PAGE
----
This is a fine example of G.F. Cruchley's 1850 map of the World. An interesting map issued just as most of the Earth's non-polar shores had been explored. Cruchley depicts the world showing the six known continents as well as traces of Antarctica. Vast stretches of unmapped territory and speculative cartography fill central Africa and Australia.
In Africa, Lake Nyasa (or something like it) is shown speculatively, but not labeled. Neither Mt. Kenya nor Mt. Kilimanjaro are present though the apocryphal Mountains of the Moon stretch across the continent. In China, the Great Wall is identified. The sea between Japan and Korea, whose name, either the 'Sea of Korea' or the 'Sea of Japan,' is currently a matter of historical and political dispute between the two countries, is here identified in favor of Japan. The map is color coded according to continents with counties named but their boundaries not defined. Various important cities, rivers, islands, mountain ranges, and several other topographical details are noted with relief shown in hachures.
Cruchley's General Atlas was unique for its period, employing a vivid color scheme extending even to the oceans, distinctive typography, and various uncommon decorative elements including a peacock feather crown and an imprint medallion, both of which break the printed border. Though many of the maps in this atlas are copyrighted in 1841, the atlas was first published in 1843 from the Cruchley office at 81 Fleet Street, London, and proving popular went through numerous reissues well into the 1850s.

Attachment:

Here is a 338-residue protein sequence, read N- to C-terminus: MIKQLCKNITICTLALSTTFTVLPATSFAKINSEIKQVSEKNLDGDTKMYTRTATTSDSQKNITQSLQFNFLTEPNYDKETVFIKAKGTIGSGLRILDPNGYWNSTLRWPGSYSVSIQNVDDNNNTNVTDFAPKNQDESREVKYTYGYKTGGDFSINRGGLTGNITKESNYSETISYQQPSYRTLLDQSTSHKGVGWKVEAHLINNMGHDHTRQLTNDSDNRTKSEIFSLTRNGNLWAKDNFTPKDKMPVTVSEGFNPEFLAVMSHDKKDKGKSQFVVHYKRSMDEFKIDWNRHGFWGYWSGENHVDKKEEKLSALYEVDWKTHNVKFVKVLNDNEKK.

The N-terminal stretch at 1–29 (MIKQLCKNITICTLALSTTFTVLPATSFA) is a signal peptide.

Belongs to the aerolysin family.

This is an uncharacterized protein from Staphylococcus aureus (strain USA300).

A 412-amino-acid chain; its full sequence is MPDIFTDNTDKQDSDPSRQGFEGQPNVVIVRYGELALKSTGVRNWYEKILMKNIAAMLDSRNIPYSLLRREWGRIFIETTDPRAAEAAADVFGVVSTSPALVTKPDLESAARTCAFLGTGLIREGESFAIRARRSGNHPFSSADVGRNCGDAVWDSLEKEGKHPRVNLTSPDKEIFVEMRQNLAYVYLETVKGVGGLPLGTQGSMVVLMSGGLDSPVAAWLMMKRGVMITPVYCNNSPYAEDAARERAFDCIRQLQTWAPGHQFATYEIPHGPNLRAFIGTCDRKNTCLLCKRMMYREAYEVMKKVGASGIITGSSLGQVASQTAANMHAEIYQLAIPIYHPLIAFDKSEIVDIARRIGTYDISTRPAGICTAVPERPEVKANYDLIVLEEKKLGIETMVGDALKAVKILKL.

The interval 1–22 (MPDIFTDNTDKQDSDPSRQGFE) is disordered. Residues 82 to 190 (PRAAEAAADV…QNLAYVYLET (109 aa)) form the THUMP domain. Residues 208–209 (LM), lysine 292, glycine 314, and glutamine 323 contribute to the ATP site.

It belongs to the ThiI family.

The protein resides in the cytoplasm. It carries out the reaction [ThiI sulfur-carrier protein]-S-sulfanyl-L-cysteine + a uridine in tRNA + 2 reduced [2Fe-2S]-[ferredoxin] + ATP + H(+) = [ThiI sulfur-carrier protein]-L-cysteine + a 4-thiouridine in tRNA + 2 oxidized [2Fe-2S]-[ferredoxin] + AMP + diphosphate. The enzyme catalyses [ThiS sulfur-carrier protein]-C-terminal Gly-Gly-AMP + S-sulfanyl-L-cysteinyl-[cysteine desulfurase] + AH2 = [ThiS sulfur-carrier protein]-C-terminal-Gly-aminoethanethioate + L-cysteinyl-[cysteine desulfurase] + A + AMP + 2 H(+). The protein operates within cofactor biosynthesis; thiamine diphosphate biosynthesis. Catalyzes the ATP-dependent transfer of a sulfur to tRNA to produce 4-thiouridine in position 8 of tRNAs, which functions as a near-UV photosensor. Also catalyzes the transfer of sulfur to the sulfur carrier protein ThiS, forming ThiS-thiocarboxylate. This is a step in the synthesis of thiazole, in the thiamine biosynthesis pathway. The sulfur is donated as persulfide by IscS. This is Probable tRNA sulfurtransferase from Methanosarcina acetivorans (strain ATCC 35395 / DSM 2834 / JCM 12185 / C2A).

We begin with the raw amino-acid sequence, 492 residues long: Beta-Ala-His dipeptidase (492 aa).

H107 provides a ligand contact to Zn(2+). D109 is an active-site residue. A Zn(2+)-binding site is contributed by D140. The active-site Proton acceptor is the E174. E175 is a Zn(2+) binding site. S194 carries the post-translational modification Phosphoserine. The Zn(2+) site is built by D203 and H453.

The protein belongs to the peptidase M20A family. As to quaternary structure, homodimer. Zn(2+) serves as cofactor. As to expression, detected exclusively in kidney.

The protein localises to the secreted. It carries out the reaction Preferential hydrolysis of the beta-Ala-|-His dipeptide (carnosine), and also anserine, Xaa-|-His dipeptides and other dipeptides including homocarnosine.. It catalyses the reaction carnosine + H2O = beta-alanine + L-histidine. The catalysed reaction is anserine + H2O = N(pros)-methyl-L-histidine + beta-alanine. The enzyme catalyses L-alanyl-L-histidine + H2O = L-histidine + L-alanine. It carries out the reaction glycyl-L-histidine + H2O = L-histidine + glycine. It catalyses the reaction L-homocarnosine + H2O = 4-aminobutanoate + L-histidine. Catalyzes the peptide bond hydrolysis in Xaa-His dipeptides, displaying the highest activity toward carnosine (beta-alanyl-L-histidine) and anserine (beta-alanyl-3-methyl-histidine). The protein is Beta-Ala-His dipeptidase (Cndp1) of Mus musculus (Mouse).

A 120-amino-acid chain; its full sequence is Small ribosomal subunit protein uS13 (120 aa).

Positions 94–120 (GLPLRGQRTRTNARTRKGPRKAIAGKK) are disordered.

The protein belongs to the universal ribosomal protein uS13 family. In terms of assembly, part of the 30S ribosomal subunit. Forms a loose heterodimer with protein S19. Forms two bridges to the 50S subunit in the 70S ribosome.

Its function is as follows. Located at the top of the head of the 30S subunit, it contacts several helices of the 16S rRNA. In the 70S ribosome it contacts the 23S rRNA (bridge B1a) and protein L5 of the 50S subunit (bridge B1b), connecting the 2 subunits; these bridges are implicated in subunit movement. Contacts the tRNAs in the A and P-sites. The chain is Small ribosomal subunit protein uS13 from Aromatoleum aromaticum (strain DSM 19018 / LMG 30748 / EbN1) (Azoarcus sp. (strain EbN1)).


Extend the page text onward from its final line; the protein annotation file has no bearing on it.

George Frederick Cruchley (April 23, 1797 - June 16, 1880) was a London based book and map seller active in the middle part of the 19th century. Cruchley began his cartographic career as an apprentice at the venerable Aaroon Arrowsmith firm. Many of Cruchley's earliest maps bear the words 'From Arrowsmith's' on the imprint. In 1844, Cruchley acquired the massive stock of the important early 19th century firm of John Cary. Cruchley published his own maps as well as reissues of Cary's stock well into the 1870s. He is best known for his detailed plans of London, which in recent years have become increasingly scarce and desirable. Cruchley was based in London on 38 Ludgate Street until 1834 when he moved his offices to 81 Fleet Street. Shortly before his death in 1880 Cruchely auctioned (Hodgson's Auctions, Jan 16, 1877) his entire stock. Many of his map plates were thusly acquired by 'Gall and Inglis' who continued the Cruchley tradition well into the early 20th century. Cruchley's son, also George Frederick (1837 - 1882), continued to work as a book and map seller until his death.
Cruchley, G. F., Selection of Maps from Cruchley's General Atlas, for the use of Schools and Private Tuition, London, 1850.
Very good. Minor wear and some toning over original centerfold. Blank on verso.